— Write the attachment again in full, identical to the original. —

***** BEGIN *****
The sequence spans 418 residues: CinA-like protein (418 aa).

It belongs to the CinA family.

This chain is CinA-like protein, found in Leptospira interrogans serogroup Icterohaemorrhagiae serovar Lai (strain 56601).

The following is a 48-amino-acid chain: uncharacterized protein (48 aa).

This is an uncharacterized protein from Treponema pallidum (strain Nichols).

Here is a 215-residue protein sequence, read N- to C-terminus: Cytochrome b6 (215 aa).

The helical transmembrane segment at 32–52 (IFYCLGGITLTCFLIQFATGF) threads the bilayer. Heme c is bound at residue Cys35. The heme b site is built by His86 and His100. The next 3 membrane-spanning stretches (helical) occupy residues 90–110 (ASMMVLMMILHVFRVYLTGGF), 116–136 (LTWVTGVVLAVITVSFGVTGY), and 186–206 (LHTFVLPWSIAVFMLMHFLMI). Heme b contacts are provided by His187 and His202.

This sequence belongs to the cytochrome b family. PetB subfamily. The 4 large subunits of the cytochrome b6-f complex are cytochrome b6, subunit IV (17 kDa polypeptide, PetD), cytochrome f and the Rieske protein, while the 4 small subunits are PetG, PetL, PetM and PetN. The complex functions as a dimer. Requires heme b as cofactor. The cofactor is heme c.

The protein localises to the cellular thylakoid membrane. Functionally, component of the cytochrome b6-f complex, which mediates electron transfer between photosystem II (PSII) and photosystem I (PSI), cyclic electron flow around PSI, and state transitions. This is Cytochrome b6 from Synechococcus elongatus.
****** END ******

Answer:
The sequence spans 418 residues: CinA-like protein (418 aa).

It belongs to the CinA family.

This chain is CinA-like protein, found in Leptospira interrogans serogroup Icterohaemorrhagiae serovar Lai (strain 56601).

The following is a 48-amino-acid chain: uncharacterized protein (48 aa).

This is an uncharacterized protein from Treponema pallidum (strain Nichols).

Here is a 215-residue protein sequence, read N- to C-terminus: Cytochrome b6 (215 aa).

The helical transmembrane segment at 32–52 (IFYCLGGITLTCFLIQFATGF) threads the bilayer. Heme c is bound at residue Cys35. The heme b site is built by His86 and His100. The next 3 membrane-spanning stretches (helical) occupy residues 90–110 (ASMMVLMMILHVFRVYLTGGF), 116–136 (LTWVTGVVLAVITVSFGVTGY), and 186–206 (LHTFVLPWSIAVFMLMHFLMI). Heme b contacts are provided by His187 and His202.

This sequence belongs to the cytochrome b family. PetB subfamily. The 4 large subunits of the cytochrome b6-f complex are cytochrome b6, subunit IV (17 kDa polypeptide, PetD), cytochrome f and the Rieske protein, while the 4 small subunits are PetG, PetL, PetM and PetN. The complex functions as a dimer. Requires heme b as cofactor. The cofactor is heme c.

The protein localises to the cellular thylakoid membrane. Functionally, component of the cytochrome b6-f complex, which mediates electron transfer between photosystem II (PSII) and photosystem I (PSI), cyclic electron flow around PSI, and state transitions. This is Cytochrome b6 from Synechococcus elongatus.